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Golden Wok
*** 1/2
Out of a possible five
$

Freshness found at Chinese offshoot

There normally wouldn’t be a reason for me to be clamoring to check out Golden Wok, the relatively new Chinese takeout place in a strip of stores at Broadway and Taylor Street.

But when a Twitter follower informed me that Golden Wok was actually the second location for one of my favorite little Chinese restaurants – China Garden, 5441 S. Anthony Blvd. – I had to check it out.

And as soon as I walked in, I knew I was in for something good when the same pleasant, smiling person greeted me at Golden Wok who usually greets me at China Garden, the wife in the husband-and-wife team that runs the restaurants. So why the new name? Apparently, a partnership had something to do with it, but that partnership did nothing to change the refreshingly high quality of the reasonably priced offerings.

For starters, you will not find better crab Rangoon anywhere. The little crown-shaped, crispy pockets holding a sweet cream cheese filling dotted with imitation crab are addictive. And a few other fried appetizers proved just as delicious.

The chicken egg rolls were a step above the normal pork ones, which were also pretty good. They were packed with surprisingly moist ground chicken, sprouts, onions, rice noodles and carrot, and the wraps were perfectly crisp and not at all oily.

The crab sticks – imitation crab heavily coated in a gritty breading and deep-fried – were not as good as the Rangoon, but were OK when dipped in a little sweet and sour sauce.

The only appetizers that fell flat were the pan-fried dumplings, which had heavy and kind of doughy wraps and were filled with subpar meatballs.

The soups were not at all subpar. The egg drop was velvety and delicious. The hot and sour was packed with cabbage, bamboo shoots, mushroom, egg, chicken and red pepper flakes, and it packed a punch.

The thing that really separates Golden Wok – and China Garden – from the normal discount Chinese restaurant is the freshness of all the vegetables. The place must only use the best available or the folks there just have a deft touch as to not overcook and oversauce them. Or, most likely, a combination of both.

The Hunan pork, for example, had bits of tender, Chinese barbecued pork throughout, but also included big slices of white onion, slivers of green pepper, celery and carrot, pea pods, broccoli and zucchini. All were still crisp and all had their own distinct flavor and were not masked by the sauce, which was spicy but not over the top.

The vegetables in the cashew chicken – carrot, water chestnuts, a few mushrooms and baby corn – were just as fresh and tasty, but they were diced to be uniform with the bits of chicken and the whole cashews, which was brilliant and also unexpected.

The broccoli in the beef and broccoli was bright green and looked and tasted good enough that it could have rested next to a steak at about any steakhouse in the city. The beef was melt-in-your-mouth tender and perfectly marinated with soy flavor.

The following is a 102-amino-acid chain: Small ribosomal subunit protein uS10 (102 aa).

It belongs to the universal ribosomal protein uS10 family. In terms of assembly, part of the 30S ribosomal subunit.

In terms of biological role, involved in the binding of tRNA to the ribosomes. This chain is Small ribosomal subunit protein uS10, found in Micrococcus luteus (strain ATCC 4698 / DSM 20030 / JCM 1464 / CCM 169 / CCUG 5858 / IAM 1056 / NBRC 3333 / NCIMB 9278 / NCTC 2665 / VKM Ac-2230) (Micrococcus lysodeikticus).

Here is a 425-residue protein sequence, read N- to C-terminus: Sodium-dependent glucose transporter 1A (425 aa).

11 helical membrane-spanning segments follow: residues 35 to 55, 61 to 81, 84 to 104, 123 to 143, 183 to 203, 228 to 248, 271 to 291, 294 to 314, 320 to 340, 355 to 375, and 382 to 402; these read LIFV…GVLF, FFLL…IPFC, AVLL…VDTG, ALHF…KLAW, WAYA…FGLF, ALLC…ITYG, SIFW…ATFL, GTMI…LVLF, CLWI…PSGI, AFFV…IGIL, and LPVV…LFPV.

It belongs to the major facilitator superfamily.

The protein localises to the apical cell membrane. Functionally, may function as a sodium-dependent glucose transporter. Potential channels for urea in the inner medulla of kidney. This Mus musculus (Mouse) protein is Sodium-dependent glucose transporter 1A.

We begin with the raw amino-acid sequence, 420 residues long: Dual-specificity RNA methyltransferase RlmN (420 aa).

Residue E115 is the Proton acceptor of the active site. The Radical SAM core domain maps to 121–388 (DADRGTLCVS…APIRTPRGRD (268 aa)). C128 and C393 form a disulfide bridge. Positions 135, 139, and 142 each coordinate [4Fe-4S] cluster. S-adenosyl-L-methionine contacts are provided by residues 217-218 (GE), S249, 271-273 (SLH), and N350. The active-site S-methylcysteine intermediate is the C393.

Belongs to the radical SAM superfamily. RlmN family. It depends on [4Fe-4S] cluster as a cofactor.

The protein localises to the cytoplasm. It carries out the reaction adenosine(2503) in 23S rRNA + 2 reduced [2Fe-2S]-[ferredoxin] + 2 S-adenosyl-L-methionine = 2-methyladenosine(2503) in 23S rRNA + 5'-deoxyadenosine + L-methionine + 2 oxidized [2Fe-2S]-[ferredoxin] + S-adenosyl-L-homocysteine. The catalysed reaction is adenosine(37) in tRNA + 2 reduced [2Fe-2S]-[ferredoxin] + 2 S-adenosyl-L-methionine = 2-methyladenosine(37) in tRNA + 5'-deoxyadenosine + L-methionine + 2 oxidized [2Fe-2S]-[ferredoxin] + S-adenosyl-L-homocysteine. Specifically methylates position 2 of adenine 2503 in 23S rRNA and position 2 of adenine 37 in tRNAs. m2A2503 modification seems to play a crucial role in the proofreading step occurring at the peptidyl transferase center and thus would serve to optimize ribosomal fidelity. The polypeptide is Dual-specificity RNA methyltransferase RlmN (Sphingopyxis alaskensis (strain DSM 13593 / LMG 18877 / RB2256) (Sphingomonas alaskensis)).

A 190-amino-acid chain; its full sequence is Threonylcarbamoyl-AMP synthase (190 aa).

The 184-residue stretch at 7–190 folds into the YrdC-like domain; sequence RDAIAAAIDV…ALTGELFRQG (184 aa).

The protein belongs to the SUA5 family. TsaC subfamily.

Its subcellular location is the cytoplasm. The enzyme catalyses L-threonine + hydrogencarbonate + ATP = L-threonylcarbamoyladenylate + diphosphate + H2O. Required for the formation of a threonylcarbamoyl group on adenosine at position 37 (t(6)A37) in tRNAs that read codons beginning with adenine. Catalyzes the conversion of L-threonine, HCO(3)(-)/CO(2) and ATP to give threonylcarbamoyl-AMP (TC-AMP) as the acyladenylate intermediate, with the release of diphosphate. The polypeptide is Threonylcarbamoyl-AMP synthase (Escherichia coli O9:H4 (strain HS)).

The sauces all had distinctly different flavors. For example, the Kung Pao Triple Delight – chicken, beef and shrimp – was made with hot pepper sauce and garlic, which was thick and red with a subtle sweetness. The hot and spicy shrimp also incorporated a hot pepper sauce, but this thinner sauce was flavored with sautéed ginger instead of garlic and had ketchup incorporated to give it a much different profile.

The combination of fresh ingredients and the extra effort made to create layers of flavor really made Golden Wok shine. Even one of my least favorite Chinese dishes, sweet and sour chicken, impressed. Big pieces of white meat chicken heavily coated in batter had a clean flavor that you just don’t often find at Chinese takeout places that often stretch their oil too far.

The only drawback at Golden Wok is that it is mostly a takeout place and is very small. But the dining room furniture and glossy wall-coverings were clean and new, and the restrooms were impeccable. And when dining in, the service was way above the norm as an employee checked on my parties regularly and removed used containers, offered take-home boxes and brought sliced oranges to the table as a gratis dessert.

Oranges are customary at the end of a meal at fine-dining Chinese places, but they are not customary at quick-stops like Golden Wok. And that is what makes it so great – it is not a customary takeout place.

It is so much better.

Restaurant: Golden Wok

Address: 1930 Broadway, Suite D

Phone: 420-9988

Hours: 10:30 a.m. to 9:30 p.m. Monday through Thursday, 10:30 a.m. to 10 p.m. Friday and Saturday; 11:30 a.m. to 9 p.m. Sunday

Cuisine: Asian

Handicapped accessible: Yes

Alcohol: None

Credit cards: Yes

Kid-friendly: Yes

Menu: Crab Rangoon ($3.75), chicken egg roll (2 for $1.95), dumplings ($4.25), egg drop soup ($1.50), hot and sour soup ($1.75), Kung Pao Triple Delight ($8.95), hot and spicy shrimp ($9.60), cashew chicken ($4.95 small; $7.95 large), beef and broccoli ($4.95; $7.95)

Rating breakdown: Food: ** 1/2 (3-star maximum); atmosphere: 0 (1 maximum), service: * (1 maximum)

Note: Restaurants are categorized by price range: $ (less than $20 for three-course meal), $$ ($20-$29); $$$ ($30-$39), $$$$ ($40-$49), $$$$$ ($50 and up).

Ryan DuVall is a restaurant critic for The Journal Gazette. This review is based on two unannounced visits. The Journal Gazette pays for all meals. Email him at rduvall@jg.net; call at 461-8130. DuVall’s past reviews can be found at www.journalgazette.net. You can follow him on Twitter (@DiningOutDuVall).

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